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  • David Boudeweel-Lefebvre

Wind of change in Québec municipalities


Yesterday was election day in every municipality in Québec. Although hundreds of candidates for both mayor and councillor positions were acclaimed, there were still interesting battles going on across the province. More importantly, it was a good opportunity to validate the anticipated trend of municipal renewal. Several mayors of major cities were not seeking re-election, and a new wave of candidacies suggested major changes were on the horizon.


This wave materialized from the first moments of the election night. Apart from the “Montreal exception”, which easily re-elected Mayor Valérie Plante, more than 15 of the 25 most populous cities elected a new mayor and, in some cases, a completely new council.


There were also many women, mostly under 45, elected to the top position in major municipalities such as Longueuil, Sherbrooke, Gatineau and Saguenay. The new mayor of Laval, a man, is less than 35 years old. It is a tidal wave of youth and a real changing of the guard that has occurred.


Of course, such an observation brings more questions than answers. A wave of youth and renewal is all very well, but we still need to know what it will be made of.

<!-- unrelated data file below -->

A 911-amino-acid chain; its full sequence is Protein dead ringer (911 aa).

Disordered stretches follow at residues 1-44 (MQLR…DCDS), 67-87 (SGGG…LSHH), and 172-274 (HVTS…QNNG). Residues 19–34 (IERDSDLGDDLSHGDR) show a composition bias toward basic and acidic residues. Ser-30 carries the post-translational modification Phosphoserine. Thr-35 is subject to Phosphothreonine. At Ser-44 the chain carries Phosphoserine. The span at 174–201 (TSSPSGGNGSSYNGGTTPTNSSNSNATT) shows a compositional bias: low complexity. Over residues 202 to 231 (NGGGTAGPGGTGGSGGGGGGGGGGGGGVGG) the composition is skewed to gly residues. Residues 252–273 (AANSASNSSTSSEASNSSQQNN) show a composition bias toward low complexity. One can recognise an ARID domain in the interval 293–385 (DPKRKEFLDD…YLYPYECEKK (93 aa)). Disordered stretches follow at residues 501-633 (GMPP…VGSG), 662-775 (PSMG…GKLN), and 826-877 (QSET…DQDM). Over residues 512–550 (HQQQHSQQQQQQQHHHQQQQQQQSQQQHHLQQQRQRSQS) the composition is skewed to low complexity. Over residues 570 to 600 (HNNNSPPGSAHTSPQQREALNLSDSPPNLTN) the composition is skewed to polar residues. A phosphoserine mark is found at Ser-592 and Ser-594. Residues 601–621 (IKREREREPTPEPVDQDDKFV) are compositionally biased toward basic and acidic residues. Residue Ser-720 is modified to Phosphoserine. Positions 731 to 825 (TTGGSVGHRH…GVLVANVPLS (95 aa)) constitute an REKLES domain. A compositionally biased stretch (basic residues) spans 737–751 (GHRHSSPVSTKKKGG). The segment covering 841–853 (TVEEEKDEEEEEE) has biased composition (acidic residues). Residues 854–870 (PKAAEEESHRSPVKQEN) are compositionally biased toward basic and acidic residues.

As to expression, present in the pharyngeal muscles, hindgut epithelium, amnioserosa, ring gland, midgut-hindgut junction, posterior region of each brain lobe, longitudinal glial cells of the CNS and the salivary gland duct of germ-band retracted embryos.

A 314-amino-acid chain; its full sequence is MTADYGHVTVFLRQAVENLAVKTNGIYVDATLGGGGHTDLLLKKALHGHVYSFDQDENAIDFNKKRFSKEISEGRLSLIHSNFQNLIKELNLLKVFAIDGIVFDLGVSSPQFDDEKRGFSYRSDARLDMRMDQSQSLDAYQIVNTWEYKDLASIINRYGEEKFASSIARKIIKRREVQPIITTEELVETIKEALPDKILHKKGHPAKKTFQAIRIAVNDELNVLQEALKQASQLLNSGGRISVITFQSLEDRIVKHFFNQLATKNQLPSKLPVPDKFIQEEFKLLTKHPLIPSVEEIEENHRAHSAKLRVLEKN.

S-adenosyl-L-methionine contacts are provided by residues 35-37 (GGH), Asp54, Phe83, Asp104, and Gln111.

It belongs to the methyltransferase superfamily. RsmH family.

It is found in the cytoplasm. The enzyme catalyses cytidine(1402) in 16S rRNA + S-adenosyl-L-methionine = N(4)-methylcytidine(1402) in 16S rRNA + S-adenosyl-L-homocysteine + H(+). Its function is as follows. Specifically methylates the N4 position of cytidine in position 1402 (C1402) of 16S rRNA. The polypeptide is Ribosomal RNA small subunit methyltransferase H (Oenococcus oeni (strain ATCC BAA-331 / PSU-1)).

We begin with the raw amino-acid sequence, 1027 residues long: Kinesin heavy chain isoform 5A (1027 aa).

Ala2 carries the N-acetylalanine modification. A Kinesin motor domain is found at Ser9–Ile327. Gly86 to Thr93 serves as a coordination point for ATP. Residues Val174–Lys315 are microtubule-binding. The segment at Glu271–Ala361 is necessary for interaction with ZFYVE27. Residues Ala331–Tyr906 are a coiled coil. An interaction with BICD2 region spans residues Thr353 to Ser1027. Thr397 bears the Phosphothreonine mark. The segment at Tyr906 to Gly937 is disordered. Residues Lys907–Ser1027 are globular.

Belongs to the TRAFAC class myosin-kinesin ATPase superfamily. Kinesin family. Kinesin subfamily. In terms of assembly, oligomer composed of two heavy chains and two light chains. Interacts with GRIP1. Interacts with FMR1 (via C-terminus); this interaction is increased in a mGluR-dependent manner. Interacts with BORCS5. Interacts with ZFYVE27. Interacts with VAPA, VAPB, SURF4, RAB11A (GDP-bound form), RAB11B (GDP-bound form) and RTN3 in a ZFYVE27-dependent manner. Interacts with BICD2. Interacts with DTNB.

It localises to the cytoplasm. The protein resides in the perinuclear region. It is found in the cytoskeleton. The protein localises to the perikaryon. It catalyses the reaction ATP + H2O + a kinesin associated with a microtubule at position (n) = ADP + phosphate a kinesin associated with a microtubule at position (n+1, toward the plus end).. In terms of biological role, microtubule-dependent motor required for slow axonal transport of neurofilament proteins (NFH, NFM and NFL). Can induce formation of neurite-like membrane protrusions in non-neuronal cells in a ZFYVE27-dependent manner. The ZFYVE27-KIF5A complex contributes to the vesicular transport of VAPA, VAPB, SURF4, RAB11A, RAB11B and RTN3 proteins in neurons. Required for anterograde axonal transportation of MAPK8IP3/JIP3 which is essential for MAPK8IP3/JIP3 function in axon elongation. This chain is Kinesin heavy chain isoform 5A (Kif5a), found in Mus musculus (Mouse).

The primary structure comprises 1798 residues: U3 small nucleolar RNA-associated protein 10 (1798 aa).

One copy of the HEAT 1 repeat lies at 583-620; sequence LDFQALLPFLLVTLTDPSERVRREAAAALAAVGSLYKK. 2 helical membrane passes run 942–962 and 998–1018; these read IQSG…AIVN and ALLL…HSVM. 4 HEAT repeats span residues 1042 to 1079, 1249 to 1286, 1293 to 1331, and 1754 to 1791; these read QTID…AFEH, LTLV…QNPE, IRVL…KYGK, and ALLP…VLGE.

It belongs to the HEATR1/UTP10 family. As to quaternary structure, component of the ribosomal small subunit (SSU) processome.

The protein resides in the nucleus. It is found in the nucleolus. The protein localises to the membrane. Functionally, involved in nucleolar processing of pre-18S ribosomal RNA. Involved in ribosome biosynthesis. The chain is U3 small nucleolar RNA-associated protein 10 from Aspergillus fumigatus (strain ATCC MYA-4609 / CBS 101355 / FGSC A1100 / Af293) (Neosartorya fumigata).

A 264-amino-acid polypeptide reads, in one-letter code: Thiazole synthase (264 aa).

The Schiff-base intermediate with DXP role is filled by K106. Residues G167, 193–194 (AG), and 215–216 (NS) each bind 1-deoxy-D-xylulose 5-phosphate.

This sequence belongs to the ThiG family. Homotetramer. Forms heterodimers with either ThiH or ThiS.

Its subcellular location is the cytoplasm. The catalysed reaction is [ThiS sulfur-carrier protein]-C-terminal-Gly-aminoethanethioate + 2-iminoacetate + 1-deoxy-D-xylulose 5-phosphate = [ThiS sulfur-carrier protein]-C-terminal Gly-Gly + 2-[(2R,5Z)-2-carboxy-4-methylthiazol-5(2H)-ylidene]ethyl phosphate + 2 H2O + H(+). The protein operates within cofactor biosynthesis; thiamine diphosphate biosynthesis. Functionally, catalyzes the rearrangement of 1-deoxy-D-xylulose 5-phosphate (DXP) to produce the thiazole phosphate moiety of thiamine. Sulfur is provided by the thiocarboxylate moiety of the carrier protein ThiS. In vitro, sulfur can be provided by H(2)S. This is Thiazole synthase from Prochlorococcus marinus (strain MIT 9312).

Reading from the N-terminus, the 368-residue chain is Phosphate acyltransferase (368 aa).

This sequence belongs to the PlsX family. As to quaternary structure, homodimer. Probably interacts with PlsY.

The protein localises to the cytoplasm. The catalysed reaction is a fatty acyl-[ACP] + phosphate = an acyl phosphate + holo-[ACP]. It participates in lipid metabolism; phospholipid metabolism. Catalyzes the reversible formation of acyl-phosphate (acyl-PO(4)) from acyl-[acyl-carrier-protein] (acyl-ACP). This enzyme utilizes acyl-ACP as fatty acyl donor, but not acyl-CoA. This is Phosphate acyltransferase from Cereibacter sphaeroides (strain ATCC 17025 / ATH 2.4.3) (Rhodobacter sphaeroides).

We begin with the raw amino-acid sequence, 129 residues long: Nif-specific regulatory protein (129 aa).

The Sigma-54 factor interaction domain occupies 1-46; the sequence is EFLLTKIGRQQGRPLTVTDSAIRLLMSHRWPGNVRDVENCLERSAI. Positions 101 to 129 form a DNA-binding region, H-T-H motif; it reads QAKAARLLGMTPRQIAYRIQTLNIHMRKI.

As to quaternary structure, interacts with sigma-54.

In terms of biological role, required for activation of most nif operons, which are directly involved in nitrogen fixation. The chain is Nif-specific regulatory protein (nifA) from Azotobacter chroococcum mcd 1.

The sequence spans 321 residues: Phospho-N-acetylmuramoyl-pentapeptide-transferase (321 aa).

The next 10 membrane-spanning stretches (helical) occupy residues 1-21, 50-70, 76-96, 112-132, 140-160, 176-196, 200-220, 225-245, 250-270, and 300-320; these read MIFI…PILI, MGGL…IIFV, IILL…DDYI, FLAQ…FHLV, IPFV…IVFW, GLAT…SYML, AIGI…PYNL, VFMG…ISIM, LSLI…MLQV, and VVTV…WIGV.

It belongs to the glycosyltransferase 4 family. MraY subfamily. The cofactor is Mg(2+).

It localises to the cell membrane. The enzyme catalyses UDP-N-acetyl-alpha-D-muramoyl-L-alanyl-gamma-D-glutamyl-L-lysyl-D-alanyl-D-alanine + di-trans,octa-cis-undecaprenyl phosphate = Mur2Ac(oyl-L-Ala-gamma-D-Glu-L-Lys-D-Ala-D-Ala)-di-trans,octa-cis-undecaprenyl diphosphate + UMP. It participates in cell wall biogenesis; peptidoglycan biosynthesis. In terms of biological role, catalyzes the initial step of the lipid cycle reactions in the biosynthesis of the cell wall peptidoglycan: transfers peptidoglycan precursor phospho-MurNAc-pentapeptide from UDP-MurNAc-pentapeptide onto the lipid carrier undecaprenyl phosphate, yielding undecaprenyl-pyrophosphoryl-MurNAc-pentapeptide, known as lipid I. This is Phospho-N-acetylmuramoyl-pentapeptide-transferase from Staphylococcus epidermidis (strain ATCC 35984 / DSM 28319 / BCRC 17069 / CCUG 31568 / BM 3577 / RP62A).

The question of experience and the ability to get results for citizens is at the forefront of concerns. How long will the newly elected officials need to be able to really make their mark? How many of them will pass the test and be able to bring a new vision to their city? I believe that we should give the runner a chance, and hope that the newly young elected officials will be able to surround themselves with experienced collaborators.

On the substance, it’s obvious that environmental-related issues, urban development management and housing will be at the forefront. These priorities were already emerging and will be even more present now. Issues of taxation and city autonomy may be the subject of a tug-of-war with the provincial government that will be interesting to watch. Finally, will some cities be attracted to federal infrastructure funding? Will they want to impose their priorities directly on other levels of government?


There has also been a slight shift away during many campaigns from more traditional city functions such as garbage collection, snow removal and land management to issues of culture and regional or international outreach. Will this appeal to citizens in the long run?


These are all issues we will keep you posted on.



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